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What are your thoughts on this ratio?

Post questions and info about combustion (flammable vapor) powered cannons here. This includes discussion about fuels, ratios, ignition systems, safety, and anything else relevant.
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What are your thoughts on this ratio?

Unread postAuthor: VRietscha » Mon Apr 02, 2007 9:33 am

I'm thinking about upping the ratio on my propane combustion gun. I currently just run a 1x ratio. I was wondering if you thought it would be safe to use a 1.5x or 2x ratio but, here's the kicker... I was going to use O2 for the air part. Just a little spritz of pure O2 in the ratio so that I can bump up my propane ratio. I am using SCH 40 4" fittings w/ SCH 40 fittings sleeved inside to make this one bulky double walled gun so I'm assuming that the gun will be strong enough. I just want to check with you guys before I blow the gun up. I will remote detonate it anyways but I just about have it done and don't want to see my work go up in schrapnel.
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Unread postAuthor: cerberus » Mon Apr 02, 2007 9:40 am

Things get interesting when you start playing with oxygen. Not only will the explosion be much stronger but it will also be a lot hotter (almost goes without saying). The chamber volume ratio doesn't matter so much in this case as the diameter ratio. Make sure that you keep the diameter ratio at 2:1 at the absolute most and I'd use an externel bevel on the cutter so the potato isn't too tightly fitted within the barrel (if it can escape so can the exhaust gasses and you're less likely to end up with a pipe bomb). Be careful and stick with the remote detonation.
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Unread postAuthor: boilingleadbath » Mon Apr 02, 2007 6:36 pm

1) Gaseq shows the following results for oxygen enriched air...
http://img.photobucket.com/albums/v611/ ... dTvsOx.png

The axis with large numbers (pink line) is temperature in kelvin, the blue line is pressure in bars.
The X axis is the percent oxygen in the mixture... 20% is normal.
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Unread postAuthor: paaiyan » Mon Apr 02, 2007 6:50 pm

Does that 100% on the graph mean that you're combusting pure oxygen? If so then I think the graph is pretty much useless for the purposes of combusting propane and oxygen together. Other than showing that it will make a bigger boom of course. I think what we really need is a graph that shows % oxygen and propane present.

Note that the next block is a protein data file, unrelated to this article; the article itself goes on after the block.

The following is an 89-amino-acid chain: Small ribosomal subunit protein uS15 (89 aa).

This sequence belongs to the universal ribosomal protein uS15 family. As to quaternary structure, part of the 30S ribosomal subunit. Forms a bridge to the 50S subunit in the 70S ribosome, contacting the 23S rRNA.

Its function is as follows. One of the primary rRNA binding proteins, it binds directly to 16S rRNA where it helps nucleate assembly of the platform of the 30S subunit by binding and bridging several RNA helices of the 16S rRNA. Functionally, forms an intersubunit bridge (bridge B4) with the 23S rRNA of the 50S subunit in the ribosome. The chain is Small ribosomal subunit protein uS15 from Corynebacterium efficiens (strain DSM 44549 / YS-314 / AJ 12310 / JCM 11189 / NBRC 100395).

EDIT: C3H8 + 5 O2 → 3 CO2 + 4 H2O + heat represents the molecular equation for the combustion of propane and oxygen. Assuming you completely fill the chamber with pure samples of both gasses, the correct ratio would be 16.6% propane and 83.3% oxygen.

Do however keep in mind that propane produces co2 when burned clean. When not enough oxygen is present it produces carbon monoxide.

Carbon monoxide is a significantly toxic gas with poisoning being the most common type of fatal poisoning in many countries.[13] Symptoms of mild poisoning include headaches and flu-like effects; larger exposures can lead to significant toxicity of the central nervous system and heart. Following poisoning, long-term sequelae often occur. Carbon monoxide can also have severe effects on the fetus of a pregnant woman. (per wikipedia)

Just be safe
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Unread postAuthor: boilingleadbath » Tue Apr 03, 2007 4:44 pm

Eh... I'm not stupid, and gaseq probably would give me an error message if I tried to burn O2 all by it's self.

...I meant that the percent was <b>the percent O2 in the</b> air <b>mixture</b>; 100% represents pure O2 and propane, and 0% represents pure N2... and propane.

Gaseq, by the way, wouldn't give me an answear if I used "air" with only 1.5% (or so) oxygen.

And it's NOT useless; it gives you an idea <i>how much</i> extra performance you should expect.
Not an exact number, mind you, as the increased burn rate complicates things and combustion guns are not a simple system to start with, but it's better than your previous guess might have been. (I was expecting a curve looking something like "y = sqrt(x)", for the pressures - not the roughly linear thing that we got.)
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